Smrti (memory) is the mind’s ability to hold on to (asampramosah) an object (visaya) which has been experienced (anubhuta) in the past.
PRACTICAL LIVING Memory is the last of the 5 activities of the mind that Patanjali describes. Perhaps the reason why he keeps it last is because we frequently use memory in combination with the other activities. In order for me to type these words and for you to read them, we are both using our memory of the alphabet and the memory of the words being associated to certain objects. It is important to understand that even though Patanjali describes these activities separately, most of the time we are using them together in a rather complex manner. For example, vikalpah (imagination) is strongly based on images we have seen before. Preparing for my vacation I catch myself often imagining soaking up the sun in a beautiful beach. The image in my head is the result of photographs I have seen and of actual beaches I have been to (though I have never been to the one I am about to go spend some time on). Like the other 4 activities, memory can either cause pain or can be pleasurable. Frequently, the stronger the experience, the stronger the memory is whether the experience was positive or negative.
Memory also plays a crucial role in how we perceive and relate to the world. In summary, whenever we have an experience through our five senses, an impression (samskara) gets imprinted in the mind. That imprint then becomes a memory, which then colors the way we perceive future experiences. A newborn baby has been receiving imprint throughout the mother’s pregnancy. After birth, his/her senses gives the baby continuous experiences, which are all new at the beginning (have you seen how fascinated babies are by their own hands?). Once a child has seen/experienced something several times, the imprint (samskara) deepens to a point where certain behaviors become subconscious (e.g. riding a bicycle and singing at the same time). That imprint will determine how we experience life. The journey of Yoga is to become aware of our destructive habits and replace them with fresh and better ones while being aware of the positive ones and keeping them. Ideally, we are becoming more and more “awake” so that life is a fresh experience every minute as opposed to a combination of mechanical subconscious behaviors.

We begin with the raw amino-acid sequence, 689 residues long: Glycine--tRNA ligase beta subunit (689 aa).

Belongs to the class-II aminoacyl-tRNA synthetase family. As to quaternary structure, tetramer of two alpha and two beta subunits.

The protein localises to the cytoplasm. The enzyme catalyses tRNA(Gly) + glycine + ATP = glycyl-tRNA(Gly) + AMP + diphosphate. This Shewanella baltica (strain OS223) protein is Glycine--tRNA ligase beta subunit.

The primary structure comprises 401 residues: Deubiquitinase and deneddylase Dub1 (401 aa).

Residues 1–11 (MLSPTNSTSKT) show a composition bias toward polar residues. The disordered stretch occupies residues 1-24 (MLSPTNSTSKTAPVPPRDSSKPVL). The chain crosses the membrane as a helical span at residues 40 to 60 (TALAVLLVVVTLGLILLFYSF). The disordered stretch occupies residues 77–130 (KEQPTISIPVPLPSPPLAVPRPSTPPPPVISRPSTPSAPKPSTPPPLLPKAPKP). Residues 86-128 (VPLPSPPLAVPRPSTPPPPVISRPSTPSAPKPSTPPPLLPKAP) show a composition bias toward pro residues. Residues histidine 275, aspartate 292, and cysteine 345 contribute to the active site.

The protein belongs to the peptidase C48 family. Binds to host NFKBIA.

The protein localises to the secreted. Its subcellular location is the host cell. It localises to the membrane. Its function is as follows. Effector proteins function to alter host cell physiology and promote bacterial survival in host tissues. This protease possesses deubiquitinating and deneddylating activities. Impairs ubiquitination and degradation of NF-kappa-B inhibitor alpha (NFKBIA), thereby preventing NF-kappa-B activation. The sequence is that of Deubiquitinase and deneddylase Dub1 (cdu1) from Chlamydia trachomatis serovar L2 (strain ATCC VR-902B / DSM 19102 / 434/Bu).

IN THE YOGA WORLD The five activities of the mind (correct perception, misperception, imagination, deep sleep and memory) are always in motion and unstable, unlike pure consciousness or purusha (see History), which is stable and unchanging. Purusha is not influenced by the mental activities, which are connected to nature and thus influenced by nature’s fundamental qualities (the three gunas):
- sattva: illuminating energy
- rajas: activating energy
- tamas: stabilizing energy
Unaware of purusha, we have the feeling purusha gets pulled along by the activities of the mind. It is released (kaivalya/freedom) only when it is definitely established within itself (see Sutra I.3). This state is reached when the activities of the mind (citta-vrttis) have been channelled (see Sutra I.2).
Due to this constant motion of the mind, the object perceived by the senses is not exactly the object experienced. As discussed above, the senses perceive through a ‘colored’ lense due to memories of past experiences. A mental object is created from past impressions, present sensory input and future anticipation. Consequently, each person creates his/her own reality. This partially explains why two people can have different perspectives or memories of the same situation.
It could be said that the mind (citta) is both the source of suffering and the cause of liberation! So what do you do with all of this information about the mind? Well, practice awareness: the journey of Yoga. Let’s make sure we enjoy the process, I hear it’s an entire lifetime 🙂
Popsy instantly comes to mind when I think of memory. This woman has the clearest memory I have come across. Like Forest Gump tells his stories with vivid details and emotions, so does Popsy. Moreover, she tops it off with humor, a lot of it!
Our friendship goes back to the beginning of high school, when she moved from another country (to a more civilized one ;)). Her family became a second family to me during my teenage years and I am deeply grateful for all the love I received in that home! My memory of her is vivid with giggle attacks in class, horse back riding weekends, boy-talk, lot’s of traveling and A LOT of laughter along the way. I love this woman so much and thank life for bringing her to make my life more fun!
Pops, thank you for being the AMAZING friend you have always been!
Do you have any experiences you would like to share? Please interact as much as you like – everyone will learn from your personal experiences!
Thanks and we will look at the foundational concept of practice and detachment next week!